When I met you, it was spring. The flowers were budding, the grass was getting green and the air was filled with pollen and possibility.
I’ll never forget the look on your face—your playful smile, your melty brown eyes.
When our love died, it was the bitter depths of winter. The wind was so frigid, it stung our cheeks and bit our noses, and our love had shifted, too, iced over, gotten colder, like subzero snowflakes.
An arctic breeze blew past me when I’d pass you in the hallway of our house.
That’s what it was like. Passing by you, being near you, but never actually touching. My skin was never able to reach yours. There was only the palpable distance between us, an invisible barrier erected of snow, clinging hope and secret resentment.
I remember talking to you, but never understanding the meaning of your words. Hugging you, but feeling no warmth. Caressing you, but coming up empty, feeling only a piercing well of unsatisfied longing that shot up between our hearts, like weeds.
Our lips would brush up against each other’s, but we’d never actually kiss.
Our souls no longer danced joyously to the same sensuous beat, but rather walked lamely, side by side, shuffling in shadows, out of tune, out of place, out of love.
I couldn’t bear to look at you—because whenever I did, I saw the truth.
The truth was that our love was dead; that it had been for a long time.
We avoided that truth; we avoided each other, like strangers living under the same roof. Being polite. Cordial. The air was passionless, the temperature far below freezing, like those bone-chilling days in February when even the thickest sweaters and softest scarves can’t keep us warm.
My skin ached with fire to be touched, but your touch hurt. It didn’t feel right. Your fingers on my skin felt like drops of cold water, but I thirsted for earth. You were a cascading waterfall, and I needed muddy grass. I needed rooted trees and the musky smell of dirt on my knees.
I couldn’t give you what you needed, either.
I was fire—a gust of wind full of tangerine flames, ready to howl in the blackest midnight forest and consume you in one passionate kiss—but you needed a gentle breeze. You needed something softer than I had become.
Your touch—too careful, too reserved, too unsteady, too polite—reminded me of all the things I used to be. The fragile girl you used to love. The girl who, if touched too deliciously, too confidently, too intentionally, would shatter into a thousand pieces.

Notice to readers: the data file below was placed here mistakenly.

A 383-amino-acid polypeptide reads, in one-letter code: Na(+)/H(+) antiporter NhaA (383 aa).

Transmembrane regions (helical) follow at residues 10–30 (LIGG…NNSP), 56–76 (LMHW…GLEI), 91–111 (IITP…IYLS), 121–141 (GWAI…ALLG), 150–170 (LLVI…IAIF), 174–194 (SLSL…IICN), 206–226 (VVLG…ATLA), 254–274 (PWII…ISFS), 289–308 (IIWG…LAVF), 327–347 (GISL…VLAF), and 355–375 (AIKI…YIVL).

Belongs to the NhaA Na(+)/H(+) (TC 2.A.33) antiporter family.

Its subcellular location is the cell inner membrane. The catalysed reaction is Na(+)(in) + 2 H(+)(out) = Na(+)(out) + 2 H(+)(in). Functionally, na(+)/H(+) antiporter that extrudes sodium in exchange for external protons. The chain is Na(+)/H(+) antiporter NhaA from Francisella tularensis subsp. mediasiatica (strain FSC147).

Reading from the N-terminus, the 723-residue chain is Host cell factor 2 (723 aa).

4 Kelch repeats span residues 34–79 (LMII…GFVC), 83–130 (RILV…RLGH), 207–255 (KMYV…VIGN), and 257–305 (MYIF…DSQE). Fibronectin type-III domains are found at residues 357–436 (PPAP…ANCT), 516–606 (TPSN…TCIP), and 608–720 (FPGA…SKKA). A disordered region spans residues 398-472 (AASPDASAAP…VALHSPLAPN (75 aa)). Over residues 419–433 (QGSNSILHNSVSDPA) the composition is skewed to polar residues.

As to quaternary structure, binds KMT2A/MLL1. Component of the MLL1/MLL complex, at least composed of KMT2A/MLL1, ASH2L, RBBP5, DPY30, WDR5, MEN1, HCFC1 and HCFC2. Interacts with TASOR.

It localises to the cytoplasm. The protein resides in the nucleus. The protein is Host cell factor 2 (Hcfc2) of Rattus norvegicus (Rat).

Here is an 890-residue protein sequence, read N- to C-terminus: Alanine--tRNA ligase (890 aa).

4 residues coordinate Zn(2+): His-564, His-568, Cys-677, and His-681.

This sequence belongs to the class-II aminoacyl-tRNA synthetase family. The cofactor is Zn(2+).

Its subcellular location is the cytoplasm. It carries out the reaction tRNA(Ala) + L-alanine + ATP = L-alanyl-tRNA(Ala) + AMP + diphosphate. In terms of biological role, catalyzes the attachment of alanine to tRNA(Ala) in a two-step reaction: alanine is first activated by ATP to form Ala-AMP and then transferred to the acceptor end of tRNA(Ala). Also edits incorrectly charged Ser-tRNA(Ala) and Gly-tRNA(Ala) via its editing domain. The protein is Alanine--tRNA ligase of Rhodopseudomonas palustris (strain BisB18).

I am not that girl anymore.
I grew and changed and transformed into a passionate woman longing to be touched with all the fire in the world. I wanted you to plunge into the depths of my heart, grab my face, look confidently into the turquoise storms of my eyes, lick my darkness and show me every bit and piece of your soul.
But you couldn’t do that.
Because you love the girl I used to be, not who I am now.
And I love the man you used to be, not who you are now.
Our love, f***ed up by the sands of time, a yellowed, tattered portrait of the past—it couldn’t exist in the present. Or the future.
So it shattered in our shaking hands.
And we were sad. Devastated beyond words. We cried. We cried in each other’s arms, unable to find resolution. We tried in frantic, futile attempts to glue the broken pieces of our once-blossoming romance back together—but it just kept breaking.
Maybe we thought that this love could save us from ourselves.
And maybe, for a little while, it did.
But it couldn’t last forever.
Because we are both too beautiful to believe we ever needed saving.
And so, it’s spring again. Winter peels away its frosty edges to reveal a raw springtime without you. It’s just me and the air that’s alive with buzzing bees and budding lilacs. I have my own heart to keep me warm now.
But I won’t lie, I think of you today. I honor you. I miss you. I wipe a stray tear from my cheek, and as the wind makes a mess of my long, sun-soaked hair, I wish you danger. I wish you beauty. I wish you nothing of the suffocated safety we shared together.
I wish you passion. I wish you love.
I wish you climbing vines of emerald-scented dreams.
I wish you freedom and adventure.
I wish all of that for myself, too.
As I think of you today, thinking of you is like looking at a polaroid of a completely different life. A life washed away by the hands of fate, blown to bits by the incompatibility of our hearts that we so badly didn’t want to see.
But there is a strange joy woven in walking our separate ways—the chance for new possibilities to grow like blades of grass, new beginnings watered with the firm knowing in our souls that it was right to part paths.
And I loved you. I loved you until the bitter end.
But our love shifted; it changed. I changed.
I don’t need you to save me from myself anymore.
I realize I never did.
We are both too beautiful to believe we ever needed saving at all.
Author: Sarah Harvey
Editor: Toby Israel